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Dallas Wiebe

Dallas Wiebe

Our Asian Journey, Dallas Wiebe

Down the River, Dallas Wiebe

The White Book of Life, Dallas Wiebe

The Vox Populi Street Stories, Dallas Wiebe

The Nofziger Letters Cover

Guide for the Perplexed Cover

Abraham Nofziger II Cover

The Kansas Poems Cover

Going to the Mountain Cover

Skyblue's Essays Cover


Dallas Wiebe Picture *photo courtesy of Denise Low


Dallas Wiebe was born and raised in Newton, Kansas, during the great depression.   He was baptized Mennonite in 1946, shortly before graduating from Newton High School in 1948. 

Wiebe attended Bethel College in North Newton, Kansas, where he majored in English Literature.  He met his wife Virginia at Bethel in 1951, where she majored in music.  Wiebe was drafted into the U.S. Medical corps for 2 years but he returned to Bethel and graduated in June 1954.
Wiebe finished his doctoral work in English at the University of Michigan in 1960 and then took his first teaching position at the University of Wisconsin.  In 1963, Wiebe moved to Cincinnati and began work at the University of Cincinnati. 

While at UC, Wiebe founded the Cincinnati Poetry Review, editing the first 24 issues.  He also founded and spearheaded the creative writing program while there. 

Wiebe was married to Virginia for 50 years before she passed away in 2002. The couple had a son and a daughter. Wiebe was known to inspire his children and challenge their imaginations.

Wiebe was known throughout his life to always carry a 3x5 index card in his pocket where he would write down his thoughts and views of society. 
He was a lover of classical music with a passion for ice cream.

Dallas Wiebe died May 1, 2008 at the age of 78 of congestive heart failure.

Wiebe Autograph

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Bibliography ( - housed in Thomas Fox Averill Kansas Studies Collection)  
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Writing Samples  
Wildlife in Kansas

They bulldozed the hedgerows.
They spray by plane.
In two weeks
I saw one meadow lark,
    the state bird.

English Department

Teaching isn't like milking a cow.
If a cow swings her tail
And hits you in the face
    with a tassle full of manure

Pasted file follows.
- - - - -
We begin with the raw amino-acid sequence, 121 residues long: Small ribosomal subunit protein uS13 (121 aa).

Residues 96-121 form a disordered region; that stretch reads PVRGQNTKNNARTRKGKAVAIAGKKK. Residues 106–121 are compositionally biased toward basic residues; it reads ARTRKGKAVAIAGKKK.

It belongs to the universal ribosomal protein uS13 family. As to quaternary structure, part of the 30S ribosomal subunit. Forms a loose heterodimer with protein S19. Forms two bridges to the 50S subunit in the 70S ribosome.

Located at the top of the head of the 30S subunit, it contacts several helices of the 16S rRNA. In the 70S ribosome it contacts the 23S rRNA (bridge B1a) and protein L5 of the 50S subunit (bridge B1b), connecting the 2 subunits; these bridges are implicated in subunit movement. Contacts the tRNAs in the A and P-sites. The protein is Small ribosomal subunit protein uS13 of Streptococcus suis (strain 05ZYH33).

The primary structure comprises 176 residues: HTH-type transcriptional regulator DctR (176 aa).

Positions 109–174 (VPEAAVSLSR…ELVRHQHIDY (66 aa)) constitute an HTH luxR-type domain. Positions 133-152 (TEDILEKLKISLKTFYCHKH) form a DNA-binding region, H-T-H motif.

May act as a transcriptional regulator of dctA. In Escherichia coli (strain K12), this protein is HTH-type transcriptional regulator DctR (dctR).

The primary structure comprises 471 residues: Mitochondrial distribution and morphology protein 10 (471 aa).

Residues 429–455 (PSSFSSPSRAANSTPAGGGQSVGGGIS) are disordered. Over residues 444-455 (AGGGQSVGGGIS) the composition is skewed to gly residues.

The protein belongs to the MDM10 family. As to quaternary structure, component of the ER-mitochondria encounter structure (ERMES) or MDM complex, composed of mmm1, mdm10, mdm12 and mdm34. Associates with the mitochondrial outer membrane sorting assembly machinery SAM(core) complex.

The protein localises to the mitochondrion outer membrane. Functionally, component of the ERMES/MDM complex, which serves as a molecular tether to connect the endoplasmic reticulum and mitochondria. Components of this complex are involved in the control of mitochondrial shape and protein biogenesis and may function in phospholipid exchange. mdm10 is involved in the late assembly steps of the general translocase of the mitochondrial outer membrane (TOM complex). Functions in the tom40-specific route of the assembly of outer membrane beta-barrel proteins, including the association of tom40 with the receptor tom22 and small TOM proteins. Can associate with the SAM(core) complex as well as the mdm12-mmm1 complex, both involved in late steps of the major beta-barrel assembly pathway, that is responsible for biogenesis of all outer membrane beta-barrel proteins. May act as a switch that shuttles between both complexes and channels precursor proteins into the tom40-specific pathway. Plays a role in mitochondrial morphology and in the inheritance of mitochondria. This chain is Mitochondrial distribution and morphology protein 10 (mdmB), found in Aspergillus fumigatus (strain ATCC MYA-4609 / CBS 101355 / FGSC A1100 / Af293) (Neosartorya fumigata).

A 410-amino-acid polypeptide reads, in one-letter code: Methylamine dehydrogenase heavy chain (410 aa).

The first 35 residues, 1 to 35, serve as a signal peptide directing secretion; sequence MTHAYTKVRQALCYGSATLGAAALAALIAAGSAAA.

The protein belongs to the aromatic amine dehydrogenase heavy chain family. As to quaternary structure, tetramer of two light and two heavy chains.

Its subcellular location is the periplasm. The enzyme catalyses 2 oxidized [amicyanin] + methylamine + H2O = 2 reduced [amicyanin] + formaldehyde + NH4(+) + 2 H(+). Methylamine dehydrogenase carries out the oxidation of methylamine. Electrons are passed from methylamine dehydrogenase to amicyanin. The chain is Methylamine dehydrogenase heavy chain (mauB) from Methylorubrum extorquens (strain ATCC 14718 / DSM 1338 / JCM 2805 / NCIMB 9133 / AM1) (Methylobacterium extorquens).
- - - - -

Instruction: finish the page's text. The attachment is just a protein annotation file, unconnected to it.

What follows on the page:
You don't promote her,
    give her a merit raise
    or a teaching award.

Elegy I

I want to lie
     in Kansas loam.
I want my bones
    where the buffalo roamed.
I want to be
    by Black Kettle Creek
Forever. That's heaven enough
    for me.

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Wiebe Email 1
Wiebe Email 2
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Book Reviews  

Our Asian Journey

"Our Asian Journey is
a wonder. It’s hard to imagine that any event in history has been given such careful and imaginative articulation. Finally, it’s a joyful and dignified adventure, as are Dallas Wiebe’s short stories and poems. All proceed from a loving sensibility and a clear and certain moral sense. The celebration is in the often hilarious humor, and the pleasure is in the unfolding, in the reading, of Dallas Wiebe’s unique sensibility."
--- Toby Olson, Golden Handcuffs Review

Going to the Mountain

"In this collection of wonderfully eccentric and inventive tales Wiebe covers a wide range of life experience from the adventures of a prodigious child who even in the womb is anxious to be born and "get started writing everything down" to the surrealistic nursing home life of the aged and blind William Weary. Wiebe's alter-ego, the mysterious Skyblue aka Badass aka Peter Seiltanzer, Ph.D., a Professor of English in Cincinnati, appears and reappears in the book—everyone seems to know him—until in the last story he has taken on the role of the Angel of Death. In "The Fairy Feller's Master Stroke" the narrator begins a discussion of a painting by the artist Richard Dadd, a genre painter of fairies who was confirmed to a hospital for the criminally insane after he had murdered his father. Suddenly the scholarly discussion turns uncanny as we realize that the narrator is an Oberon impersonator who for reasons unknown wears a golden crown and silver sandals and carries a spear. These are marvelous stories often disturbing, frequently hilarious and always surprising. The monstrously talented child in the title story reaches the age of five with total recall and a terror of kindergarten. "The dark night of my youth is over," he says. "I go to record the unrecorded babble of my race, shaking like the mountain on which I stand." Harry Matthews describes these stories as "touch, elegant and unsettlingly original.""
--- Elizabeth MacKiernan, Exploring Fictions

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